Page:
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The it was, as it is, as it ought to be.

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No. 11 Devonshire Street.




It has lately been remarked by a continental writer, that the great Theological Question of the present century will be the Church Question. "For," says he, "it is the only one which remains. The first three centuries were occupied with questions of Theology proper; that is, concerning God-his nature, attributes, character-the Trinity, the Incarnation. The succeeding centuries were occupied in discussing the question of Anthropology; that is, concerning Man-his condition, sinfulness, weakness, limitations, and needs. With the Reformation came the question of Soterology; that is, concerning justification, regencration, salvation. Now," says he, "there remains but this question of Ecclesiology; that is, concerning the Church-its idea, methods, and organization."

Whether this mode of proof be convincing or otherwise, the fact I believe to be certain. The CHRISTIAN

CHURCH-as it was-as it is—as it ought to be ;-this subject becomes more and more interesting every year. The tendency of the age draws our minds toward it; for in all things the present century tends toward union, harmony, synthesis, as plainly as the last century tended to division, individualism, analysis. We see this in the material world, in those inventions which make the inhabitants of the Atlantic coast a neighbor to the dweller on the Andes. We notice it in science, in the universal disposition to look at the analogies and harmonies of the Universe, and to trace one Plan running through the thousandfold varieties of Nature. In industrial life we seek for Combined Labor, where formerly Division of Labor was the watchword. So in religion, the Church Question; that is, the question of Christian Union and Coöperation is beginning to have an especial interest. Men are growing weary of an excessive Individualism. They feel the loneliness of a merely independent thought and action. They say with the Poet,—

"Me this unchartered freedom tires."

They feel also the need of sympathy and support under the responsibilities of life. So some would turn back to a Mother Church, and sit at her feet, and rest their overstrained conscience by accepting duties from her hands, instead of seeking them for themselves. They find a pleasure in limits instead of liberty. Others, again, taking up this Church Question, on the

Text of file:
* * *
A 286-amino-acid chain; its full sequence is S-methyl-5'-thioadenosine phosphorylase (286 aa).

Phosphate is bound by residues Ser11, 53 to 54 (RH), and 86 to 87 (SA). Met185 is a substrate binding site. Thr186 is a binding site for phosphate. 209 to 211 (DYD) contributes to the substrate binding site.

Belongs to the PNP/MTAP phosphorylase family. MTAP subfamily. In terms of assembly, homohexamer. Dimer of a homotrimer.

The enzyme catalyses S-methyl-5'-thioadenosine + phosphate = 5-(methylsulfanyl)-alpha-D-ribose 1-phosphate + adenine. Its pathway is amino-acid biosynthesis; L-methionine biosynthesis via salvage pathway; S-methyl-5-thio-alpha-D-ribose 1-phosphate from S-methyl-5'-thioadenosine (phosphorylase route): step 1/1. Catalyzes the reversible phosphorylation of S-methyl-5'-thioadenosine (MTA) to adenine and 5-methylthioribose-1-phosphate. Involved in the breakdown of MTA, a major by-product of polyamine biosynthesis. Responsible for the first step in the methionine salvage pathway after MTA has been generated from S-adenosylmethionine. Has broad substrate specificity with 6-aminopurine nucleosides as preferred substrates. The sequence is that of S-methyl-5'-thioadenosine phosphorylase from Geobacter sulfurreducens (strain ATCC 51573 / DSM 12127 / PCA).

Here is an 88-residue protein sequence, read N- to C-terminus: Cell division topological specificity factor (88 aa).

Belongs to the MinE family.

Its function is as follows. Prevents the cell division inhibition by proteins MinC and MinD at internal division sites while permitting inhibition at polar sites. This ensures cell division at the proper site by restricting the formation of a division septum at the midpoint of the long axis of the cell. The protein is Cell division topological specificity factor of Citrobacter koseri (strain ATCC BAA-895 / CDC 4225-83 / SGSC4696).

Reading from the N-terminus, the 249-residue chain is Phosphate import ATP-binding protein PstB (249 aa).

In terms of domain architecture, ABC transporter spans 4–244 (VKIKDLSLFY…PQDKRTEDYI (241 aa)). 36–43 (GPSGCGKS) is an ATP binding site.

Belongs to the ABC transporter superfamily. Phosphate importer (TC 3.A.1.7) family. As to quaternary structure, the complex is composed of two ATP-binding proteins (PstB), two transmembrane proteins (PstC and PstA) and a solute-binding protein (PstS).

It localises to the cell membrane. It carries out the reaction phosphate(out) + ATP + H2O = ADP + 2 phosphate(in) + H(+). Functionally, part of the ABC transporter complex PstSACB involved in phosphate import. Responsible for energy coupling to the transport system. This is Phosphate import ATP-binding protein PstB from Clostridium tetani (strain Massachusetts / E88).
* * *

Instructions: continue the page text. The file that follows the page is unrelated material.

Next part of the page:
other side, seeking a larger union than that of any existing denomination, would make a new Church out of the whole Human Race. All Christian Churches which exist are so inadequate, that they will not allow that they are even steps, by which to reach a better, but regard them rather as impediments and stumbling blocks, to be removed as soon as possible.

Let us also look at this question. First, Historically; then, Critically; then, Prospectively.

Jesus is reported to have referred to a Church, name, only on two occasions- once when speaking of difficulties between brethren, when he says, "Tell it to the Church"; and again in our text. Here he places the Confession of Peter-the deep conviction which Peter had and uttered, that his Master was God's Christ; he places this as the solid foundation on which his Church should rest. He therefore believed that his disciples were about to constitute an Association- a united body, whose principle of union would be faith in him; and his prophetic mind looked down the far distances of the future, and saw this Association deepening its roots and spreading abroad its branches until the birds of the air-the wandering and homeless spirits should find a home in it.

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Instead of asking whether Jesus founded a Church, ask whether he did not evidently foresee that his disciples would unite together in an Association, the object of which should be to spread his gospel from

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